Welcome to Dale Coulter’s garden in Sutton, Massachusetts.
I have always wanted a greenhouse to be my next gardening challenge. I have been an avid gardener for years, starting simply after going on a garden tour with a friend. Then, over the years, my “I can do that” brain took over. I have multiple garden areas (which I have given names so my hubby can find me!), including the sundial garden, where the greenhouse is located; the water garden; the hosta and heart garden; and the daylily garden. I don’t consider myself a master gardener but one who gardens by intuition. I enjoy encouraging new gardeners to take that leap of faith.
The greenhouse is constructed of reclaimed windows and a stained-glass transom. The gable end is made of cut steel I designed, cut, and then painted. The entire project was amazing, from the donations—windows, reclaimed pavers for the floor—and prompt expert services from the water jet steel cutter and, most importantly, my brilliant carpenter husband! I named it “The Grateful Greenhouse.”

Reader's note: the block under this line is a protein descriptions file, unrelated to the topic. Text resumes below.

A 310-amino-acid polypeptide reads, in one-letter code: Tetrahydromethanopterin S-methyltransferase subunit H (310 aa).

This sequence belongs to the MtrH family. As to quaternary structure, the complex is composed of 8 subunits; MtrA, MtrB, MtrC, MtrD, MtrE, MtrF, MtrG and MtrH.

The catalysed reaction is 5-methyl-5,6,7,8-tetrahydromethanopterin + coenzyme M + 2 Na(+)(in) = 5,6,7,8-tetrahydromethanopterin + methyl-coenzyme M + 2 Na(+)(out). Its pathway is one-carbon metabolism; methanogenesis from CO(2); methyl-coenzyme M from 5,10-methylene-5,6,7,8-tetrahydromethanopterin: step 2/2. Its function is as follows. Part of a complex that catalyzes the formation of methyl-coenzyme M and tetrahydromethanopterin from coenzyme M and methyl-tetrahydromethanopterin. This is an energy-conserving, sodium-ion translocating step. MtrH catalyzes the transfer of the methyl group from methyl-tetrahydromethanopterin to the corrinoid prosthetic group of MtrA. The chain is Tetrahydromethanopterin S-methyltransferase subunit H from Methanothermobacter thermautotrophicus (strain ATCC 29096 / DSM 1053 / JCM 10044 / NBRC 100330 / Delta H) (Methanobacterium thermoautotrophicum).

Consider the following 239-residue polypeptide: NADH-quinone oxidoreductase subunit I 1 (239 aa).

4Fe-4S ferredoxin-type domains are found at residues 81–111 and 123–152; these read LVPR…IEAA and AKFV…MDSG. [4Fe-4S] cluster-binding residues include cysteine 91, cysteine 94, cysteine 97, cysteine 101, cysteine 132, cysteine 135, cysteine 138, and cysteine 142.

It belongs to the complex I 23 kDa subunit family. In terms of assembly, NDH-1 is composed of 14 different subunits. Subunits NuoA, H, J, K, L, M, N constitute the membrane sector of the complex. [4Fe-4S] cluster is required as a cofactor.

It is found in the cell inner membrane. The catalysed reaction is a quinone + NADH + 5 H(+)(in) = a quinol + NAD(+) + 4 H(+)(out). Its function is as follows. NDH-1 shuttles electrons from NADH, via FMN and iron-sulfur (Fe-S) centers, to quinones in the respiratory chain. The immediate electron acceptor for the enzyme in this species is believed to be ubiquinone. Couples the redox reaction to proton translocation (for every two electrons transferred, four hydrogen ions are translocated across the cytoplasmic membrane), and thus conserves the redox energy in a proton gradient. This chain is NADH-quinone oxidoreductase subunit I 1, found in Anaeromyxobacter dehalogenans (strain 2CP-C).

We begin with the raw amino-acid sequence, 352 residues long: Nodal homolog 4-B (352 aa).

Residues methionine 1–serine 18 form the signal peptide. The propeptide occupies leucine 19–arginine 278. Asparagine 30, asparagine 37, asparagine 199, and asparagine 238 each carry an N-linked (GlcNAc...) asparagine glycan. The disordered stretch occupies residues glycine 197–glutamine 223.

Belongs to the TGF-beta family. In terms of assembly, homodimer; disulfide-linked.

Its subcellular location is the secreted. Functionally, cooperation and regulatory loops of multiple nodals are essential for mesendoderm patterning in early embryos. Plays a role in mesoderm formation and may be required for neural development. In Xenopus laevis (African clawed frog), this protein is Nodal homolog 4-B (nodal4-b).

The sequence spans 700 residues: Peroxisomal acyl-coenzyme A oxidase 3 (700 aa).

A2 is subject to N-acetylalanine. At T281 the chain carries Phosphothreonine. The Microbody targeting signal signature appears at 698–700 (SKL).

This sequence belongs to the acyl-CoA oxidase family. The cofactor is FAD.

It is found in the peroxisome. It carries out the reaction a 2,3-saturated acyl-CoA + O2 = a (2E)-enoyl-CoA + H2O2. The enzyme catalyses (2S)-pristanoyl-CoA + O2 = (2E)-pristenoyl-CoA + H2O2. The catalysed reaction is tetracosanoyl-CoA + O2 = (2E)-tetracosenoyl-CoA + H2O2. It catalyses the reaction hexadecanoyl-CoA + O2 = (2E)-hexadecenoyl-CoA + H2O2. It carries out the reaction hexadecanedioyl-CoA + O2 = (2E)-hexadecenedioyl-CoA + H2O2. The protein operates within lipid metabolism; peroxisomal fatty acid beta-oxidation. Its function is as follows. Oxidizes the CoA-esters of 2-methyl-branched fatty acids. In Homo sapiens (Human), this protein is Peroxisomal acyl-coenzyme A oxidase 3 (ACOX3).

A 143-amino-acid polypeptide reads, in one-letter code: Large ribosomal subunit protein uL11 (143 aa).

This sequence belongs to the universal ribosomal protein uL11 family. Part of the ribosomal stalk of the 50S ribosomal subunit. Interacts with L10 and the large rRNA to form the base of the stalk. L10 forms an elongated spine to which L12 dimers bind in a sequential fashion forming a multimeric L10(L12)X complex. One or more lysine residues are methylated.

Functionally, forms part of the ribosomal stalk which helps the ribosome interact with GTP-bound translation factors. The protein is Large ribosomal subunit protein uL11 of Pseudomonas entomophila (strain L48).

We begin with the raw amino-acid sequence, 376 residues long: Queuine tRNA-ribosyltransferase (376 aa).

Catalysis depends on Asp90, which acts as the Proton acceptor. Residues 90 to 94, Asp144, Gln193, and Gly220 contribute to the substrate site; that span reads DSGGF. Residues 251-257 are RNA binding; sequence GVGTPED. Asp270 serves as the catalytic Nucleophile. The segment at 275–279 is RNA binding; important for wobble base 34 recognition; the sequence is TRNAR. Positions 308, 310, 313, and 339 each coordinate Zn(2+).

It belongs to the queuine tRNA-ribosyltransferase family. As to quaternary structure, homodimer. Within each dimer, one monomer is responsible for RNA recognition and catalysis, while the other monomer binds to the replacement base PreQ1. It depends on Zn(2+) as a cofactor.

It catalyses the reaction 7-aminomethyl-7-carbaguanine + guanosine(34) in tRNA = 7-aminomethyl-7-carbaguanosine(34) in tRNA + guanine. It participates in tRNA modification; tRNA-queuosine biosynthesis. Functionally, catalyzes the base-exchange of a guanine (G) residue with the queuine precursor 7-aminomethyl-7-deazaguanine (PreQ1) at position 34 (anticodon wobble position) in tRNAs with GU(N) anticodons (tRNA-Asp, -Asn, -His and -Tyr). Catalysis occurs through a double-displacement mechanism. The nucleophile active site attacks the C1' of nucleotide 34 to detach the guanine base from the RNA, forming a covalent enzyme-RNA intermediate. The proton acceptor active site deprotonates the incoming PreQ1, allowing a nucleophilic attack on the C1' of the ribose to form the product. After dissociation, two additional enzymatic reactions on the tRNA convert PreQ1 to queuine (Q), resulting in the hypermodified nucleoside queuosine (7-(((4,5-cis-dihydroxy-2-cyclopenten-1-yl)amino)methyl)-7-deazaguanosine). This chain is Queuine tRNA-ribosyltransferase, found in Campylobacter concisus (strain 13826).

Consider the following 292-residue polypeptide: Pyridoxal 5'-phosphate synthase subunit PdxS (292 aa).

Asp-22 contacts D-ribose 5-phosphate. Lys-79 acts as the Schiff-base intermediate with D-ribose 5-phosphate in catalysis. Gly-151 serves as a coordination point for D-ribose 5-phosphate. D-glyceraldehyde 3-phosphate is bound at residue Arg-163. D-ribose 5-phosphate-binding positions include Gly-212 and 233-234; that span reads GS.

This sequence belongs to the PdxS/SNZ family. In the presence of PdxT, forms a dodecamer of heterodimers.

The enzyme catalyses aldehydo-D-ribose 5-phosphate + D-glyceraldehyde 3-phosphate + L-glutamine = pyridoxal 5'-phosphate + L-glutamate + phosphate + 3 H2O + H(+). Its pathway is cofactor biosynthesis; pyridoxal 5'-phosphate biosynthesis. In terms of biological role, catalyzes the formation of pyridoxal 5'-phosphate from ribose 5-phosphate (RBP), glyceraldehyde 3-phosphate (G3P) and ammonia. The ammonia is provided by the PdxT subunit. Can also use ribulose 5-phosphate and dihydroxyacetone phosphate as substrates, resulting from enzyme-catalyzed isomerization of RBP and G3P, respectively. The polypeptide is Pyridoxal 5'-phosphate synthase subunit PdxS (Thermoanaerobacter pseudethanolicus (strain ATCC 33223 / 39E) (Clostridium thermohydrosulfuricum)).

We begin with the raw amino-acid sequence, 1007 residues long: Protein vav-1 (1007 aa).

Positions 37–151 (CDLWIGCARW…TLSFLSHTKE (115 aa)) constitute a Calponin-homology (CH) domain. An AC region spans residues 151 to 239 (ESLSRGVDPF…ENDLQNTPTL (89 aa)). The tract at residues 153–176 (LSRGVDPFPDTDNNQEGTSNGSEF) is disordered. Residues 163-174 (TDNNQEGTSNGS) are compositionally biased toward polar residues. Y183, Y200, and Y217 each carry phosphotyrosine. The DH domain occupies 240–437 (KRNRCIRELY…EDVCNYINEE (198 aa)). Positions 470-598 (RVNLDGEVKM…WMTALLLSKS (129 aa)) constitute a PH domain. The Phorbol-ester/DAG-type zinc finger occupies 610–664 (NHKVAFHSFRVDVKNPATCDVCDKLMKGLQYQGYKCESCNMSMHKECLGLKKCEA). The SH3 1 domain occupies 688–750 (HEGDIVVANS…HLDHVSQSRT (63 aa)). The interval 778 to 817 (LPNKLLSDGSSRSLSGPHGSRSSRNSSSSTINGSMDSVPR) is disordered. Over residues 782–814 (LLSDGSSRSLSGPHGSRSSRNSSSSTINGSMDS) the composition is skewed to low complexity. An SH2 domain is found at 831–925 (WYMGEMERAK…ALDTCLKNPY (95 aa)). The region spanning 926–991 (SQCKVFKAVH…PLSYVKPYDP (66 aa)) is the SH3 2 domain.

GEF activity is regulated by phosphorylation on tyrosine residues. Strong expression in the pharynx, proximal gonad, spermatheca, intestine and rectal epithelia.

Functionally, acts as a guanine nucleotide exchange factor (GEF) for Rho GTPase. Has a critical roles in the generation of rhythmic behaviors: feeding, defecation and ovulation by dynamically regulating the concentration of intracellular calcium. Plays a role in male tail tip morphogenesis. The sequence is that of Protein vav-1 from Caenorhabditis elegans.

The Grateful Greenhouse sits in a garden filled with flowers. Dominating in this photo are the native plants: black-eyed Susans (Rudbeckia fulgida, Zones 4–9), purple coneflower (Echinacea purpurea, Zones 3–8), and garden phlox (Phlox paniculata, Zones 4–8).
How beautiful is this greenhouse? And it is amazing that so much of it is from donations and reclaimed materials.
I’ve never seen a greenhouse with a chandelier in it before!
Inside, the plants are beautifully displayed on benches, and even an old stepladder is used as a plant stand.
The incredible gable end, which Dale designed
More big masses of black-eyes Susans and garden phlox, both beautiful and much loved by native pollinators
A wide view shows just how much is going on in this garden!
These stunning Asiatic lilies (Lilium hybrid, Asiatic group, Zones 4–9) have the most incredible flower colors and patterns of the genus.
An enormous trumpet vine (Campsis radicans, Zones 4–9) arches over a gate. Trumpet vines are native to eastern North America, and the flowers are much loved by hummingbirds.
An explosion of color from potted annuals
In the shade, the garden beauty continues, shifting to the rich greens and variegated patterns of hostas (Hosta hybrids, Zones 3–9).
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